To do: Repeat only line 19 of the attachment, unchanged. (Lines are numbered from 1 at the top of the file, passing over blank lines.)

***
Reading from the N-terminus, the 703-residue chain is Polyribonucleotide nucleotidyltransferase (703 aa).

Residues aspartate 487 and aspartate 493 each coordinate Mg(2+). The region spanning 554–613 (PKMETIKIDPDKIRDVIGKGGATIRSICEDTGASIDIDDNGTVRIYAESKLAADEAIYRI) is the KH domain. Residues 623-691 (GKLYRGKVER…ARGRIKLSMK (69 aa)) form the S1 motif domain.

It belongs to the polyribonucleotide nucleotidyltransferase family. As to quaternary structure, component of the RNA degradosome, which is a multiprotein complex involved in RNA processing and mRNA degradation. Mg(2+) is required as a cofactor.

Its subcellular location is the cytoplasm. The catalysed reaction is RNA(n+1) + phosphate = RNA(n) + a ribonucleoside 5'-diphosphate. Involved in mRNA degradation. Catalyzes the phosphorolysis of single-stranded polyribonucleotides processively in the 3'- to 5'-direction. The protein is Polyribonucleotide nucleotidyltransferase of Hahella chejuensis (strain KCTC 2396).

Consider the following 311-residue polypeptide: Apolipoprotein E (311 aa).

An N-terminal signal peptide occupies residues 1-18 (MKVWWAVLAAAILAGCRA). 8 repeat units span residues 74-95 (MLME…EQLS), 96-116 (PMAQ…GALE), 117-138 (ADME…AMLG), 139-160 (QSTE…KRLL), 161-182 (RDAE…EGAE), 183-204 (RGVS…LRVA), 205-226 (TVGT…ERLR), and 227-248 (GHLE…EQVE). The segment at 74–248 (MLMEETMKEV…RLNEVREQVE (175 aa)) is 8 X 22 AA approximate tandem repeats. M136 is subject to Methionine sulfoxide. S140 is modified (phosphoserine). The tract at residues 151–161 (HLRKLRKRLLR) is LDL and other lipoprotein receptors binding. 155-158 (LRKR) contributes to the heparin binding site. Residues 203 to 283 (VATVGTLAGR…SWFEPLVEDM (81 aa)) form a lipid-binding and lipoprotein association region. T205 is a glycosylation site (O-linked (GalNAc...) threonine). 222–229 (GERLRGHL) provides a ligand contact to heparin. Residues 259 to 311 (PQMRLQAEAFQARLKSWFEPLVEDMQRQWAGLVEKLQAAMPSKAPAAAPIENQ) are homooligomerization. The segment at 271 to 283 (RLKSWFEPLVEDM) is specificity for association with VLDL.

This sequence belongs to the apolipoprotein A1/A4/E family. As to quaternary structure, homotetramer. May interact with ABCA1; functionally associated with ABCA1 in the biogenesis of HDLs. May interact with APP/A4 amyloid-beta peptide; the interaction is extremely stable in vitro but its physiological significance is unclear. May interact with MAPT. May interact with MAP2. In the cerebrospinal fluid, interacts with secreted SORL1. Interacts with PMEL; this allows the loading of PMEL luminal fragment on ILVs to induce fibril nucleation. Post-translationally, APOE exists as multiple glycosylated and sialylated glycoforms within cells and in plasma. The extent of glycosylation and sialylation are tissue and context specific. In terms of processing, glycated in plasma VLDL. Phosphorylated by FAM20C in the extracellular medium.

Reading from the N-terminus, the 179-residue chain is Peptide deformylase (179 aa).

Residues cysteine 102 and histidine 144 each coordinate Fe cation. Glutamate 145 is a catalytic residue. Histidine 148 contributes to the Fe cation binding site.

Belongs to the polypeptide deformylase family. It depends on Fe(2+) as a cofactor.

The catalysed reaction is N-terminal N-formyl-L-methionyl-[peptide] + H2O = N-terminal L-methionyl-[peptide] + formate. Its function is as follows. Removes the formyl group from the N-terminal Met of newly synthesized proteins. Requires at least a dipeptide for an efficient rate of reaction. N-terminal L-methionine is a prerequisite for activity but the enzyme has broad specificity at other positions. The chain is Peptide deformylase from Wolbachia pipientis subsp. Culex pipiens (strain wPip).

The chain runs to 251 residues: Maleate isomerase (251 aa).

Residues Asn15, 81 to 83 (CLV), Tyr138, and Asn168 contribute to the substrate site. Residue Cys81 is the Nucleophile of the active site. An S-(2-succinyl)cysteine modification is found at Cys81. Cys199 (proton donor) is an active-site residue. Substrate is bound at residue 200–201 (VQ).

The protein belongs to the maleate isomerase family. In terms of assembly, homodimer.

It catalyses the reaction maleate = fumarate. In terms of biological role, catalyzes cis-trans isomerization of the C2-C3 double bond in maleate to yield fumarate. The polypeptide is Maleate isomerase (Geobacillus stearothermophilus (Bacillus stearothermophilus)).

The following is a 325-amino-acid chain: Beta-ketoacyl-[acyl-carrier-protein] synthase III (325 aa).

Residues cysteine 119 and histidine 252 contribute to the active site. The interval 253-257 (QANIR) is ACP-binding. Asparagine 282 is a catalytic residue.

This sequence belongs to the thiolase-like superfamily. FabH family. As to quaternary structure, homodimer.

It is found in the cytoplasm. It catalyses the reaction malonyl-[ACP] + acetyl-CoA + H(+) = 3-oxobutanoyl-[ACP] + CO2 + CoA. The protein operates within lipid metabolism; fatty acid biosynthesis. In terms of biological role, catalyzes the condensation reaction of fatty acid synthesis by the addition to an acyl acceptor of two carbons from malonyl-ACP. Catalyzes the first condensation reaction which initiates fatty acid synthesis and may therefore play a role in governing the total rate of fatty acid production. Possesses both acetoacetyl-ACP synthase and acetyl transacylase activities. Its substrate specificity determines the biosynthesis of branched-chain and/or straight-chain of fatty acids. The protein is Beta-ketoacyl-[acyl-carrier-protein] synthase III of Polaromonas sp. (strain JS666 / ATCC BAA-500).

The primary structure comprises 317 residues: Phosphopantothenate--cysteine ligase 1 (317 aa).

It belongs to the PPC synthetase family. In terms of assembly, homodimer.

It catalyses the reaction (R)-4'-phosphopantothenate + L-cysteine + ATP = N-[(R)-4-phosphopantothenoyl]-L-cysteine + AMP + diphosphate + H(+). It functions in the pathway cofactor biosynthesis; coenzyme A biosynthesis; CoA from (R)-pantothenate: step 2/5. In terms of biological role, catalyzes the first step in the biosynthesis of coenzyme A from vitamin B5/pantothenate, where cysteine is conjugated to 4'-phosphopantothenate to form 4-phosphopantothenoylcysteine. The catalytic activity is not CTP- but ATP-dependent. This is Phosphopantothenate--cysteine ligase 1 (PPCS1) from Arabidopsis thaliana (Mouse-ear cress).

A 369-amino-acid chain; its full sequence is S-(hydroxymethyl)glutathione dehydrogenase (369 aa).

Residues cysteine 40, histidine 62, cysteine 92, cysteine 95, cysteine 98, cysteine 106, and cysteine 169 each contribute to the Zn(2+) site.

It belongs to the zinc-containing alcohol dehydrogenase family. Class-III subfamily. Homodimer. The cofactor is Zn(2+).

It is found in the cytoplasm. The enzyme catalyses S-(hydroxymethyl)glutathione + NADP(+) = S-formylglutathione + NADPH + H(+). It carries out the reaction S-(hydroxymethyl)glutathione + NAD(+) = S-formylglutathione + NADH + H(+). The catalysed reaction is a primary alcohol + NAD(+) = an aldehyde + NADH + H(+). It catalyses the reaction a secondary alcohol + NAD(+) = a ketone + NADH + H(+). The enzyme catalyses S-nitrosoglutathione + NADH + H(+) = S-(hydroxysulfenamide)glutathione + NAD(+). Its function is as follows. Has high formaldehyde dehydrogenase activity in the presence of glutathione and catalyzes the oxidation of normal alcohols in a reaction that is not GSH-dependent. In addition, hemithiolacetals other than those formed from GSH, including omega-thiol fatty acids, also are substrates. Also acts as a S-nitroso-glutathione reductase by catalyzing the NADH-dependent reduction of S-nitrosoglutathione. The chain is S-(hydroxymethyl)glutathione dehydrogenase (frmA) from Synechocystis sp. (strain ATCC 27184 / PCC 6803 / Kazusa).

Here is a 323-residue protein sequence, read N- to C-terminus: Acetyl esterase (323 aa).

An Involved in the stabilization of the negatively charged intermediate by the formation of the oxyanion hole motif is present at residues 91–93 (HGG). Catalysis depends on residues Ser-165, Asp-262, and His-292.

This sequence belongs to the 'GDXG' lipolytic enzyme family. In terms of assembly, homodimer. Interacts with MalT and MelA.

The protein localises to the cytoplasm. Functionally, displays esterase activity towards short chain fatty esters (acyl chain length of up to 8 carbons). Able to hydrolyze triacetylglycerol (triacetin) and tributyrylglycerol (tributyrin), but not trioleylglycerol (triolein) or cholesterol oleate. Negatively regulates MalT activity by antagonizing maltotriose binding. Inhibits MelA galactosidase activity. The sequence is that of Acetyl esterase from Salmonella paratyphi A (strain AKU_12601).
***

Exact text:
It is found in the cytoplasm. It catalyses the reaction malonyl-[ACP] + acetyl-CoA + H(+) = 3-oxobutanoyl-[ACP] + CO2 + CoA. The protein operates within lipid metabolism; fatty acid biosynthesis. In terms of biological role, catalyzes the condensation reaction of fatty acid synthesis by the addition to an acyl acceptor of two carbons from malonyl-ACP. Catalyzes the first condensation reaction which initiates fatty acid synthesis and may therefore play a role in governing the total rate of fatty acid production. Possesses both acetoacetyl-ACP synthase and acetyl transacylase activities. Its substrate specificity determines the biosynthesis of branched-chain and/or straight-chain of fatty acids. The protein is Beta-ketoacyl-[acyl-carrier-protein] synthase III of Polaromonas sp. (strain JS666 / ATCC BAA-500).